Back to basics may well be the motto of the IT security industry this year, if comments made by resellers during the CRN Security Summit, which is being screened today, are anything to go by.
When asked about the whizzy new security technologies they are betting on in 2016, panellists in one session said they were more concerned about helping customers do the fundamentals such as patch management.
One said that three quarters of vulnerabilities his firm had found had been known in the industry for more than two years. Another pointed out that most of his customers are still not doing third-party patch management.
Other sessions saw top European tech executives go toe to toe on the topic of data privacy and a debate over whether the industry is suffering "data breach fatigue".
Meanwhile, in a Q&A for the summit, an ethical hacker who has hacked into, among other things, a wireless kettle and children's doll, warned of the growing threat accompanying the Internet of Things stampede, and how resellers can capitalise.
Having taken part in most of the sessions, I was left with the impression that IT security will continue to represent the number-one opportunity for the channel in 2016. All the sessions can either be viewed live or on demand by registering here.
Getting the basics right
Although the IT security market is a hotbed of innovation right now as the industry strives to stay one step ahead of the hackers, a back-to-basics theme emerged during the summit.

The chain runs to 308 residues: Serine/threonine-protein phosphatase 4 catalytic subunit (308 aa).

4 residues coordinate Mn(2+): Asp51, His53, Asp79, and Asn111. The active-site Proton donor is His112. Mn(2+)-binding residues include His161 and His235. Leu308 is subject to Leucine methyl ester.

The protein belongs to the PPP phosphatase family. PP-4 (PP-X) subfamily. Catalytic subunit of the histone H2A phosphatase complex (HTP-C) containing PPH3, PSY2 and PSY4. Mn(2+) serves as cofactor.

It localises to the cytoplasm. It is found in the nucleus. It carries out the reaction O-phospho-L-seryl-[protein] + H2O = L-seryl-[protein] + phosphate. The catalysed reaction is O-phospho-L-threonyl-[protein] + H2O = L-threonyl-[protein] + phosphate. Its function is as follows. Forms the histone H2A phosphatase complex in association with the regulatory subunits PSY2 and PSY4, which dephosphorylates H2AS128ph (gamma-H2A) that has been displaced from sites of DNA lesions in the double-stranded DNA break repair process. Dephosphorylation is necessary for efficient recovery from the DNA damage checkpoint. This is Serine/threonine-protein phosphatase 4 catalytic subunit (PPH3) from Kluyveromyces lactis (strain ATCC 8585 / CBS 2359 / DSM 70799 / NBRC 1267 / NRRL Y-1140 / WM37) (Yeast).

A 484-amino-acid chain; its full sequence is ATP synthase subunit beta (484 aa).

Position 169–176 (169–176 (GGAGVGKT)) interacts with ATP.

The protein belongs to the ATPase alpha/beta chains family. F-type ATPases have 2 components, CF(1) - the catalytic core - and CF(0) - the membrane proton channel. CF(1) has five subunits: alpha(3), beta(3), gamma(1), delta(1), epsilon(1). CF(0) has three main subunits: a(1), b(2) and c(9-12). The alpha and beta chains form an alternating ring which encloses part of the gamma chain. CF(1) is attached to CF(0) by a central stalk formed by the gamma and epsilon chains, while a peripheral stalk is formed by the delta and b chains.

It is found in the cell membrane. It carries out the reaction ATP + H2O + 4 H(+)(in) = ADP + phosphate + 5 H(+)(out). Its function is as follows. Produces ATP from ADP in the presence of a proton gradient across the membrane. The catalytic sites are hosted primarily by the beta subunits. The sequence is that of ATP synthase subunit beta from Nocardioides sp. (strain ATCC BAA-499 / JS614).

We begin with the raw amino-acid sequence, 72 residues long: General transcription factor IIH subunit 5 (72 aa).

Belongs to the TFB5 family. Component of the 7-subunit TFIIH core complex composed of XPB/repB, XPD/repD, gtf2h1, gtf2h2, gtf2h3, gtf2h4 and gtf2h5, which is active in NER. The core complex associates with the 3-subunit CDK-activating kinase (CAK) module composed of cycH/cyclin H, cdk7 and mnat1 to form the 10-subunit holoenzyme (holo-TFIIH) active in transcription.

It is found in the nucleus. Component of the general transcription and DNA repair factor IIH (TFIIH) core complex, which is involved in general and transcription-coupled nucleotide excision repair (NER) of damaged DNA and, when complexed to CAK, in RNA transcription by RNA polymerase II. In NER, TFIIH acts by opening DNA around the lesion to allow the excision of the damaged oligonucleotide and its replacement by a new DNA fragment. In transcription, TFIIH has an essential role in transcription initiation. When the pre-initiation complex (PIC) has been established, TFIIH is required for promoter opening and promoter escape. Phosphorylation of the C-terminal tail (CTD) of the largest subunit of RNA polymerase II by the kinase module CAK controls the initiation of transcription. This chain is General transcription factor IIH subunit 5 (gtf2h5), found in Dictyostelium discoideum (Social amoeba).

"A lot of organisations still aren't addressing the basics, including patch management," said James Miller, managing director of Foursys during the panel session entitled The Future of IT Security.
"We did a survey a few months ago and 90 per cent of respondents came back saying they weren't really doing third-party patch management. Yes, there's a lot of exciting technology, but we are taking the approach that we will also look to cover off the basic side to ensure they are protected fully, rather than just jumping into the latest and greatest."
NTT Com Security's Stuart Reed agreed.
"There's an interesting theme in terms of getting the basics right," he said.
"That's something we picked up last year in our global threat intelligence report. Around three quarters of the vulnerabilities we found were actually known in the industry for two or more years. And approaching 10 per cent of those were known for 10 years or more. Getting the basics right – the patch management aspect – is important."
However, panellists in this session all agreed that new and emerging technology, such as security information event management, will be a hit in the coming years as firms redirect more of their security budgets to minimising the damage of attacks.
This was a theme that emerged in another panel session, entitled Battling Breach Fatigue, which saw Terry Greer-King, director of cybersecurity at Cisco UK, discuss the shift in the industry from protect to detect and defend.
"There are two types of company in the world: those that have been breached, and those that are about to be breached," he said.
"The industry average for recognising a breach is somewhere between 100 and 200 days, which is just too long...60 per cent of data is stolen in the first couple of hours.
"We need to move towards analytics engines to work out when we are being breached and then try to remediate."
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